• Order : Arrange material in subsections from general to specific or from abstract to concrete.
    • Label : Create main and sub headings.”
    • I.
    •    A.
    •     B.
    •        1.
    •         2.
    •            a.
    •            b.
    • II.
    •    A.
    •     B.
    • Introduction
      • Get the reader's attention by asking a leading question; relay something enticing about the subject in a manner that commands attention. Start with a related quote, alluring description, or narration.
      • State the thesis 
    • II Body
    • A. First Point, Assertion, Explanation
      • 1. Supporting evidence (examples, facts, statistics, quoted authorities, details, reasons, examples)
      • 2. Supporting evidence  
    • B. Second explanation
      • 1. Support
      • 2. Support 
      • C. Your proposal (if applicable)  
    • D. Address opposing viewpoints
    • III. Conclusion
    • A. Show how explanations are logical; reiterate your assertion and proposition (if applicable). Reemphasize your thesis in a fresh way, showing how your have achieved your purpose.  
    • B. Appeal to the reader to see how you have come to a logical conclusion.  
    • C. Make a memorable final statement. 
  •  
  •  
  •  
    • Who, what, where, when, why, how
    • Causes?
    • What is it like or not like?
    • Changes?
    • Related to other things?
    • Reactions?
    • Definitions?
    • Freewrite 5 minutes, no stopping
    • Find central or most intriguing thought, and summarize in single sentence
    • Starting with that summary, freewrite for 5 minutes, no stopping
    • Keep going until you discover an angle/something about your topic you can use for the assignment
    • A thesis is a single sentence that sums up your main point or purpose.  It should be an answer to a question.
    • Three Prong
    • One Prong.
    • The KU Handbook for Writers (2008) points out,
    • The thesis should: Be a complete sentence. Identify a specific topic.
    • Make a specific assertion or point about that topic. (30)
    • The Handbook also points out, "Most papers are primarily expository or persuasive.  Expository papers present research to educate readers on a particular topic or problem.  Persuasive papers present research to change readers' opinion or to offer a solution to a particular problem" (31).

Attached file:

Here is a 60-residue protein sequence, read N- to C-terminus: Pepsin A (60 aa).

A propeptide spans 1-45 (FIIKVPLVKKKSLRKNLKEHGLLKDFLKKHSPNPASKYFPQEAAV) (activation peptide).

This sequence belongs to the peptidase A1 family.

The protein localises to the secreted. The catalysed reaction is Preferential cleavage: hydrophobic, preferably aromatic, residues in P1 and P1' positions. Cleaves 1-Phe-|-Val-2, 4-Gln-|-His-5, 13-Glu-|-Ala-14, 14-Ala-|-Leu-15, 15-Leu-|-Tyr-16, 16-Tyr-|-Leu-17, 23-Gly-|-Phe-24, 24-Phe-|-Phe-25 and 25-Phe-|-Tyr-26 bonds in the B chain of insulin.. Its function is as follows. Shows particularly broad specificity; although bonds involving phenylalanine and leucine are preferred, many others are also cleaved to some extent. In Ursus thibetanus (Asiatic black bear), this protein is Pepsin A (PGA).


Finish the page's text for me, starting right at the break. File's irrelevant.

•  
    • 1. Analyze the problem
    • 2. Establish a goal
    • 3. Brainstorm possible solutions (strategies)
    • 4. Create the solution
    • 5. Evaluate the solution: Will it actually solve the problem…, is there evidence?
    • 6. Adjust solution if necessary
  •  
    • Apex Learning, Inc. (2007). Building language. Retrieved from
      • http://www.beyondbooks.com/law81/index.asp
    • Hung, P-Y. and Popp, A. (2009, January 27). “Learning to Do Historical Research: A Primer How to
      • Frame a Researchable Question.” Retrieved from http://geographerchat.wordpress.com/2009/01/27/研究提問怎麼提by肉圓邑/
    • Learning strategies database . (n.d.) Retrieved
      • http://www.muskingum.edu/~cal/database/general/organization.html
    • ------ (n.d.) Retrieved http://www.muskingum.edu/~cal/database/general/organization.html
    • O’Neill, K. (2008, December 3). “Scribbled attempt at a research mind map.” Retrieved from
      • http://looceefir.wordpress.com/2008/12/03/scribbled-attempt-at-a-research-mind-map/
    • Sterling, M. (n.d.) Essay Outline Sample [Template] Retrieved from
      • http://www.sthelens.k12.or.us/174320825162539897/lib/174320825162539897/Essay_Outline_Sample.htm
    • VanDam, K. and Tysick, N. (Eds). (2008). KU handbook for writers . 2 nd Ed. Masson, OH: Cengage
      • Learning.
    • The Writing Lab. (2010). Why and how to create a useful outline. Retrieved from
      • http://owl.english.purdue.edu/owl/resource/544/02/